by David Hinks
For many the beginning of August signals the end of the heat of summer and time to prepare for the fall – certainly the back-to-school sales are in full swing.
In the garden cooler nights and generally lower daytime highs mean that it is time to plan our fall crops. For plants that are frost tolerant and that prefer cooler growing conditions such as lettuce and spinach the growing season may well extent to the end of October. Mid-August is probably the best opportunity to plant vegetables such as spinach, lettuce and other greens that will grow very well as the days get shorter and cooler in the fall. The trick is to get them to germinate in warm soil. Frequent watering may be necessary. The timing for the fall crops works well as some of our growing beds are becoming empty as some of the early crops are being harvested. The early potatoes – the Irish Cobblers – have been harvested and the bed will take very little preparation before it is ready.
However the summer season is far from over. Many of our vegetable plants are in full production giving us succulent, juicy produce such as tomatoes, zucchini, peppers, beans, beets, early cabbage, Swiss chard, kale, cucumbers and everyone’s favourite – sweet corn. The following photo shows bush beans ready to be picked growing next to carrots that were planted recently for a fall crop.
Many of the long-season crops need little or no attention during the growing season. For example Brussels sprouts are generally bug free and only need an occasional hoeing or weeding. Leeks also require a very long growing season and it is probably timely to think about ‘hilling’ them up. As shown in the following photo the soil is simply drawn up on both sides of the plant. This helps to encourage a longer white shaft.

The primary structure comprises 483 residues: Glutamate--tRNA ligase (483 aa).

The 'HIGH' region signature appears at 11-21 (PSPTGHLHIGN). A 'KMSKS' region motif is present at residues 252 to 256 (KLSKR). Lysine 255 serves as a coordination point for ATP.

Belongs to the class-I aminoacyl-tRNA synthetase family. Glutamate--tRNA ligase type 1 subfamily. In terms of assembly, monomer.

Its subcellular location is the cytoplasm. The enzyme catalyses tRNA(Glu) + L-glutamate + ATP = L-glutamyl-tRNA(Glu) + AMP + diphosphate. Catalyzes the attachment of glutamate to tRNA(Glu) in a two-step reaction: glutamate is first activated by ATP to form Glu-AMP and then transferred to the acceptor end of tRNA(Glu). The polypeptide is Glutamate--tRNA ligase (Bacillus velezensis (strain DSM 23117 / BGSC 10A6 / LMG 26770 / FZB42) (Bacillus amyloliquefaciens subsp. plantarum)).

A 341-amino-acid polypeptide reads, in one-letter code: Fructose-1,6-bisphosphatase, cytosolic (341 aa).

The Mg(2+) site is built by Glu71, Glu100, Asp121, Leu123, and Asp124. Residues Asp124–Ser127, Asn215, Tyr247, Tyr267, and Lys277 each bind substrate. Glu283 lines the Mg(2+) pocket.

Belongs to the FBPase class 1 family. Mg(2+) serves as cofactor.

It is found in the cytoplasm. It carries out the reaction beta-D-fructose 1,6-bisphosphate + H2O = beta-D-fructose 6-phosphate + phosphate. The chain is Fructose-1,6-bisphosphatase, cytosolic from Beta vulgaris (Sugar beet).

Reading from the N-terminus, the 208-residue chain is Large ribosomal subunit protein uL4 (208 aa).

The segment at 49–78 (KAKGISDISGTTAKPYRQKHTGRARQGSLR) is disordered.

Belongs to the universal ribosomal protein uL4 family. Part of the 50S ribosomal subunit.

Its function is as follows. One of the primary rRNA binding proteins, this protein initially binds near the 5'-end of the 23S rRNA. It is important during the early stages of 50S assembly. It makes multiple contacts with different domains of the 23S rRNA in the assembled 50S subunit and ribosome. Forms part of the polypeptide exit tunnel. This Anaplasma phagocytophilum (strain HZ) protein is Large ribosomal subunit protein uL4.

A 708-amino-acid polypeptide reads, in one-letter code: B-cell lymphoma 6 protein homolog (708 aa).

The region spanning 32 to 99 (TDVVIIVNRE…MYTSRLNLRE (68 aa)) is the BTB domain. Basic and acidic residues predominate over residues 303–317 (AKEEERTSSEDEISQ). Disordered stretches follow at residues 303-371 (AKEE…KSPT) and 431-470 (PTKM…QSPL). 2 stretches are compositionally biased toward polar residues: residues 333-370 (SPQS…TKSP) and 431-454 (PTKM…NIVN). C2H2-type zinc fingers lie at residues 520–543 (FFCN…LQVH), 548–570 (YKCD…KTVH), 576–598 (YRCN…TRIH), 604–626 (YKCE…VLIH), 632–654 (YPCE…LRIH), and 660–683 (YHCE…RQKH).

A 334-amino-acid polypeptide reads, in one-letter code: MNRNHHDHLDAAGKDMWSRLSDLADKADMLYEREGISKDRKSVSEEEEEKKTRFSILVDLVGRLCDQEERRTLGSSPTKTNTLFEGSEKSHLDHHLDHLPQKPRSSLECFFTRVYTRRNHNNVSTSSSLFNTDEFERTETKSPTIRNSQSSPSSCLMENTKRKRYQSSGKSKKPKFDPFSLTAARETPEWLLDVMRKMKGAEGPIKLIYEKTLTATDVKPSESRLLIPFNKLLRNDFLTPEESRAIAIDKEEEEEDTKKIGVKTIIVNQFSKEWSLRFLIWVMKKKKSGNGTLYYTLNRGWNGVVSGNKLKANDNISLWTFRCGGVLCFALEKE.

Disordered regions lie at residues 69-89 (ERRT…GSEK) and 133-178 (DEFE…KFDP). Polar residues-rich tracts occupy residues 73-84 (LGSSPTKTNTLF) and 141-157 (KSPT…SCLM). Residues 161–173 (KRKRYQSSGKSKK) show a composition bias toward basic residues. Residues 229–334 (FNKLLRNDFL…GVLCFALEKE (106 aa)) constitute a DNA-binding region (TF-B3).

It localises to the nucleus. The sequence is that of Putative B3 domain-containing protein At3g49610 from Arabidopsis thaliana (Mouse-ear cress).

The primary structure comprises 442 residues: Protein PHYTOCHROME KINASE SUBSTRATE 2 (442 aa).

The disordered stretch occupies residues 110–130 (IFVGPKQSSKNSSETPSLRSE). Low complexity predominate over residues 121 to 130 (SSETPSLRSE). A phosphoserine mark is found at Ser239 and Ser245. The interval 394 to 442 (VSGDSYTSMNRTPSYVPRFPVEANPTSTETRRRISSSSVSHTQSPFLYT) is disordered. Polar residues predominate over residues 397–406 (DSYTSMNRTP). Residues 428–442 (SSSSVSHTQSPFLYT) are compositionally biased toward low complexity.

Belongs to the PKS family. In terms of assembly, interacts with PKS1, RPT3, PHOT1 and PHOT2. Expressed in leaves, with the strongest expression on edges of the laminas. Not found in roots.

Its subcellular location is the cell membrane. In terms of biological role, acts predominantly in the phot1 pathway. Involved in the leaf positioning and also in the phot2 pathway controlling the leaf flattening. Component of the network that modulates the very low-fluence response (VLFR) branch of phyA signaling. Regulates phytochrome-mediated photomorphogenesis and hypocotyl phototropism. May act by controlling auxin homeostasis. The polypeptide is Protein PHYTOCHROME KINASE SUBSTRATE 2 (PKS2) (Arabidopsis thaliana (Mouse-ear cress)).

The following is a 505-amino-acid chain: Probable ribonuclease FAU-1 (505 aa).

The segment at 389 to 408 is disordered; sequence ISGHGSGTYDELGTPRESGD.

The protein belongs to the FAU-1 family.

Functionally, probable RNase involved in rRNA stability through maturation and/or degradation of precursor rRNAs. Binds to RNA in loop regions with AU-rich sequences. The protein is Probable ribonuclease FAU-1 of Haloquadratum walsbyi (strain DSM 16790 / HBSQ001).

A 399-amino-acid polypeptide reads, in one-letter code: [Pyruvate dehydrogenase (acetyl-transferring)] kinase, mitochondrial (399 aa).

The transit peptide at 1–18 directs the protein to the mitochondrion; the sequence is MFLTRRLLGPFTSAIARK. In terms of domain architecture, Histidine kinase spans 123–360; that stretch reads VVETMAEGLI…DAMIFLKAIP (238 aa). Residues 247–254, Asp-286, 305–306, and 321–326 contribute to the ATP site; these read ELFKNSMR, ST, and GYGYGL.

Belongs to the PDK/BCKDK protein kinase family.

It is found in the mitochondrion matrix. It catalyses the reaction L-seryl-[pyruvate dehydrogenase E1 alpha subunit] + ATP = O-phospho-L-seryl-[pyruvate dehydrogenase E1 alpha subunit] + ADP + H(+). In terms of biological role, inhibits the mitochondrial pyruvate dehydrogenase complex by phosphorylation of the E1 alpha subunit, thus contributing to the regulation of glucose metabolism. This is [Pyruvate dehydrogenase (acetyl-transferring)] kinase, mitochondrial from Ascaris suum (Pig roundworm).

While I had anticipated last week that my garlic harvest was two or three weeks away, I was wrong! In fact the foliage has been dying rapidly and I had to scramble this past weekend to harvest it while the bulbs are still in prime condition. I dug the garlic with a spading fork as show in the following photo.
I then tied them together and hung them in a garden shed to air-dry as shown in the next photo. I will generally leave the door open unless heavy rain is forecast so that they are sheltered but still have good air circulation. I will leave them here for two or three weeks, then trim off the roots and snip off the tops to about 2 cm.
This is your reminder for the Garlic Festivals in Carp and Perth this weekend August 10 and 11 where garlic will be the main event. If you plan to plant garlic this fall buy from a local producer – you know that what you are buying was produced locally and is suited for local conditions.
Thanks to everyone who came and supported the community parties at Augusta Park and Community Garden for five Wednesdays in July. There was an enthusiastic group of nearly 100 at the park last Wednesday and the view expressed by many was this should be repeated next year.